There’s a refreshing simplicity to Rising as well. “Its focus is clear and it knows what it wants to be…” is what I’d like to say. The sentiment holds true for the characters and the world in general, but what you do in between story beats and character moments lets all that down.

Rising settles into a pattern after the opening segment, gradually introducing a handful of new key characters alongside main quests and side quests. Isha ropes CJ into helping rebuild the town, which Rising takes quite literally. 

Most of your early quests and all of the later side quests revolve around finding materials, and that means revisiting the same places multiple times. In just the first two hours, I visited the initial forest area roughly five or six times – first to explore, then to find wood, then to find a different kind of wood.

I went back later to find some nuts for a hungry watchman, then went back again for something I’ve already forgotten about. New areas open up after you acquire new tools, such as the pickaxe, so expect to see the same scenery for a very long time.

It doesn’t help that Rising packs so many quests into it. So. Many. Quests. Isha gives CJ a stamp card with 30 empty slots, a sort of merit tracker that determines when CJ is eligible for entering the mines or earning other privileges. Fill that up by completing quests, and you get another card. And then another. It’s tedious, though sometimes rewarding. While the main quests usually have varying objectives, sidequests tend to fall into the same trap.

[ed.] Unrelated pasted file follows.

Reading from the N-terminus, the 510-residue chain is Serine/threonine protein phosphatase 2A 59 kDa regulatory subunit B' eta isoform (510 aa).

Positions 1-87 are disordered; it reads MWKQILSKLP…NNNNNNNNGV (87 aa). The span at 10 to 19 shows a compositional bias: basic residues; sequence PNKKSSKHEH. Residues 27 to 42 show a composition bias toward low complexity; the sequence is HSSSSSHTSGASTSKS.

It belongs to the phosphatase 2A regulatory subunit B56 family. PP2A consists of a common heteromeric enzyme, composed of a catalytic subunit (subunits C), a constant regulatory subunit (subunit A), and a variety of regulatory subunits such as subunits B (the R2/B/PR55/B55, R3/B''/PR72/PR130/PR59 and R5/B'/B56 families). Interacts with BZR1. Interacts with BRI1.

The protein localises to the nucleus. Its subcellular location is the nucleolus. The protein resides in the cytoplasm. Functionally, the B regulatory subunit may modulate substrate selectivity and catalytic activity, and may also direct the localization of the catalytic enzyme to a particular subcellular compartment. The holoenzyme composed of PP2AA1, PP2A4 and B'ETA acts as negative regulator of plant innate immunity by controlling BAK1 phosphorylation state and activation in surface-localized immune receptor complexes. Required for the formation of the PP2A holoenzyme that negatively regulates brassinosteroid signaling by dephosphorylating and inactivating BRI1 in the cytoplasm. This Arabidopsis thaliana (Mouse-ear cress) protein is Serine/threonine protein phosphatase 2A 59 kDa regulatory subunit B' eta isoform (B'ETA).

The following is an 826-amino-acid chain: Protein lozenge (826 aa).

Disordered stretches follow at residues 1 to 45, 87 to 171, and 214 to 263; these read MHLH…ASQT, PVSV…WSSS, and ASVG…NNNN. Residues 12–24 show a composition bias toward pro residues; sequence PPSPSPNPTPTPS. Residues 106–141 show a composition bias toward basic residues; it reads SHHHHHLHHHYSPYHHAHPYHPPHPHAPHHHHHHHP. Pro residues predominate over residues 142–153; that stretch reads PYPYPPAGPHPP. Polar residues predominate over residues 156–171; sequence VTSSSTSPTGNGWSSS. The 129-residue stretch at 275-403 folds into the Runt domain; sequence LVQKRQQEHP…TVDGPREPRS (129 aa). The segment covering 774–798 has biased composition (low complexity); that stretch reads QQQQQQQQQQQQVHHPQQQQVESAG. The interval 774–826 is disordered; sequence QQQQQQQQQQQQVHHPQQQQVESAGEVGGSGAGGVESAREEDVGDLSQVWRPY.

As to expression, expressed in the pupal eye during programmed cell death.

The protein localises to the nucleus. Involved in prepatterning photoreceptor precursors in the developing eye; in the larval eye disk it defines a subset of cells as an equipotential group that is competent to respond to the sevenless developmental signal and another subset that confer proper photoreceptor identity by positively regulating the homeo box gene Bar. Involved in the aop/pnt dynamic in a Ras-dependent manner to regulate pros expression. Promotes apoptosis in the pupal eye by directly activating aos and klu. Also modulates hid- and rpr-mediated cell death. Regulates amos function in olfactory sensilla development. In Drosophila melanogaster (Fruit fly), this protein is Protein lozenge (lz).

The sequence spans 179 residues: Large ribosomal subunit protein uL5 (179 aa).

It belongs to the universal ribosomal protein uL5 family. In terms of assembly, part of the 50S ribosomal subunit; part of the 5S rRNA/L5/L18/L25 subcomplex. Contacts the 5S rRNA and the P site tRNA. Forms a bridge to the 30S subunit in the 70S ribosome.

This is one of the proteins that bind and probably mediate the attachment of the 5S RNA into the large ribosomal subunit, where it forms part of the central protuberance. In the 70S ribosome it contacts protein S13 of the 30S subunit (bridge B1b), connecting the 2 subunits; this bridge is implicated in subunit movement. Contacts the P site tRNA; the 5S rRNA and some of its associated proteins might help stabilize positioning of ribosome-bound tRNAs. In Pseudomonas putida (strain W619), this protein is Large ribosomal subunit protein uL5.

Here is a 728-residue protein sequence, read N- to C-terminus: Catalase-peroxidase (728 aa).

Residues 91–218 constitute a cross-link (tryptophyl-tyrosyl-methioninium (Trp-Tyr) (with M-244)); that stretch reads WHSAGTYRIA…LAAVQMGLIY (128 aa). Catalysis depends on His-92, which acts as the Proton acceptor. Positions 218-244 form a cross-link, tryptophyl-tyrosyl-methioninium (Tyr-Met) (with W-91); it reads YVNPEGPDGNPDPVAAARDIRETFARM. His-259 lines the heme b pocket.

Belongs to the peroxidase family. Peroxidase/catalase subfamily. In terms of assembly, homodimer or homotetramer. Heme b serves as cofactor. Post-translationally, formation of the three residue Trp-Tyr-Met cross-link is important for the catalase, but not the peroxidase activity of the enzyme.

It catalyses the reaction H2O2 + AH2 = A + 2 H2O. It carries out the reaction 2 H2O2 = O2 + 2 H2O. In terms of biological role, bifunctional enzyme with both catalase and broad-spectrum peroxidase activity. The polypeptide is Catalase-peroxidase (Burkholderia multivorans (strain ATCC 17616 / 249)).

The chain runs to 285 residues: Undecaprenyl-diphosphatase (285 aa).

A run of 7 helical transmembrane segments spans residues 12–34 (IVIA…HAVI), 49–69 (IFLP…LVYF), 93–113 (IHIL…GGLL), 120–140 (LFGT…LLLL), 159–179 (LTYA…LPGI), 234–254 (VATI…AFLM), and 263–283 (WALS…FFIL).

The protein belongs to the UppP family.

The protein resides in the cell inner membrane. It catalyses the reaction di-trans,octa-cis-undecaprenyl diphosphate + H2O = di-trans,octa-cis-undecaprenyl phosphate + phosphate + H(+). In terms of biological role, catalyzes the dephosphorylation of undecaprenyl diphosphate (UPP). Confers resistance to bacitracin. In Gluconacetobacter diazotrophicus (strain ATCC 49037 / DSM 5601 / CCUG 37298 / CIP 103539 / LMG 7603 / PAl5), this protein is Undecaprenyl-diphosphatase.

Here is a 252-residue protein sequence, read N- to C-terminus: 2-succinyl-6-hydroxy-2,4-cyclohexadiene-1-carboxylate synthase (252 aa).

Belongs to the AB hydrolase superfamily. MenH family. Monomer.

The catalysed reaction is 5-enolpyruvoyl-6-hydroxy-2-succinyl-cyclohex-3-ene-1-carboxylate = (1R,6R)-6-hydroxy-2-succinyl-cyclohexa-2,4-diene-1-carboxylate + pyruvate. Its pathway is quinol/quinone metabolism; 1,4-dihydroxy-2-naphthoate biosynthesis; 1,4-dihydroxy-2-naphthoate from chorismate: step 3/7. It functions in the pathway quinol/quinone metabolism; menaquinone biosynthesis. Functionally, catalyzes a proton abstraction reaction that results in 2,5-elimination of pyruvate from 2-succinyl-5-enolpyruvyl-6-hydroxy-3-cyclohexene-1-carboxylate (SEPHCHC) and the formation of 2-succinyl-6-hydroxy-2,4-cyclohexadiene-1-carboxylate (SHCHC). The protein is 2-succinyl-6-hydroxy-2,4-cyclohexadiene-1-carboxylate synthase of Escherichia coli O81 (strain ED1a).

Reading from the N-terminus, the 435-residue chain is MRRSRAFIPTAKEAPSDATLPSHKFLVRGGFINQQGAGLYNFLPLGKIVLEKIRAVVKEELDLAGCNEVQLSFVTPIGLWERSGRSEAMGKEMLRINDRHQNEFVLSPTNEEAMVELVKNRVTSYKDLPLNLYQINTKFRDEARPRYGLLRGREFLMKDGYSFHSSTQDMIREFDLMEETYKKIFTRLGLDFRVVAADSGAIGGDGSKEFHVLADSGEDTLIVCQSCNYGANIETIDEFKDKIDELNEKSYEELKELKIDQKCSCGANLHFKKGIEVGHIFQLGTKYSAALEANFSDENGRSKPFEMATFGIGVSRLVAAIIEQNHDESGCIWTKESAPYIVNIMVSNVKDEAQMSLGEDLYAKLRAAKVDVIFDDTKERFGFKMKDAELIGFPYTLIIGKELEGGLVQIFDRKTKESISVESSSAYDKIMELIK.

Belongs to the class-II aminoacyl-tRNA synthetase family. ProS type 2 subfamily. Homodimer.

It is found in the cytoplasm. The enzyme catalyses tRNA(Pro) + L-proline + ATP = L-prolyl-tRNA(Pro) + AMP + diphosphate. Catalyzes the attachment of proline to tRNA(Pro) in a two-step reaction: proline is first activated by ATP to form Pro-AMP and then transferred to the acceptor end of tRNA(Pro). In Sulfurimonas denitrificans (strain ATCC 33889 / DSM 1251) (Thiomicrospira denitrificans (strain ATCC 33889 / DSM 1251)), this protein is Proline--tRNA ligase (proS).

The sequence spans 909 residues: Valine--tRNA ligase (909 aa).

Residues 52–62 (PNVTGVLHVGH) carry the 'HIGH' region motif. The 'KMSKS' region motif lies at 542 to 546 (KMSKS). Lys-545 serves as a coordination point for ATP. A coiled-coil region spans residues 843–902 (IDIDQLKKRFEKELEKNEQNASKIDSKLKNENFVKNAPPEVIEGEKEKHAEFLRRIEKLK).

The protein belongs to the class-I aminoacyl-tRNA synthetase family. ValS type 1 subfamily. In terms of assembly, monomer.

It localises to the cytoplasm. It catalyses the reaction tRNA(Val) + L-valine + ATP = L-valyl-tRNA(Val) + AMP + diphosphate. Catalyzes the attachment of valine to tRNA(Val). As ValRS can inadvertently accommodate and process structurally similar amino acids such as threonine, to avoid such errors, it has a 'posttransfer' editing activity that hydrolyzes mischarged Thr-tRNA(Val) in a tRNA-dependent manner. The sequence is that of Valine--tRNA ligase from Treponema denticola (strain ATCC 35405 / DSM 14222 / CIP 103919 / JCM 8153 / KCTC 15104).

Rising’s superb writing and world-building saves it, though, and occasionally extends into the side quests and building quests, with CJ coming across a sparkling cast of non-portraited characters reminiscent of Nihon Falcom’s Trails series at times. Sure, you’ll get snacks for soldiers and help kids find their lost pets, but sometimes, you’ll also run across people with more interesting motivations, better-developed personalities, and a stake in the world you’re helping create. 

Eiyuden Chronicle: Rising Review — The Bottom Line 


  • Excellent writing.
  • Standout character design and personalities.
  • Gorgeous world.


  • Rough, stilted, and simple combat.
  • So many tedious quests. So. Many.
  • Overly repetitive structure.

Whether the world-building and strong writing make Eiyuden Chronicle: Rising worth a look is highly dependent on what you want from it. It seems evident a visual novel-style pack-in companion would have served the developers’ goals more efficiently: the real draw here is the world they’re constructing and the people, anthropomorphic and otherwise, who make it tick.

[Note: 505 Games provided the copy of Eiyuden Chronicle: Rising used for this review.]

Eiyuden Chronicle: Rising Review — Do You Wanna Build A Village?
Eiyuden Chronicle: Rising is a charming if tedious RPG that probably shouldn't have been an RPG.

GameSkinny is supported by our audience. When you purchase through links on our site, we may earn a small affiliate commission. Learn more about our Affiliate Policy
Image of Josh Broadwell
Josh Broadwell
Josh Broadwell started gaming in the early '90s. But it wasn't until 2017 he started writing about them, after finishing two history degrees and deciding a career in academia just wasn't the best way forward. You'll usually find him playing RPGs, strategy games, or platformers, but he's up for almost anything that seems interesting.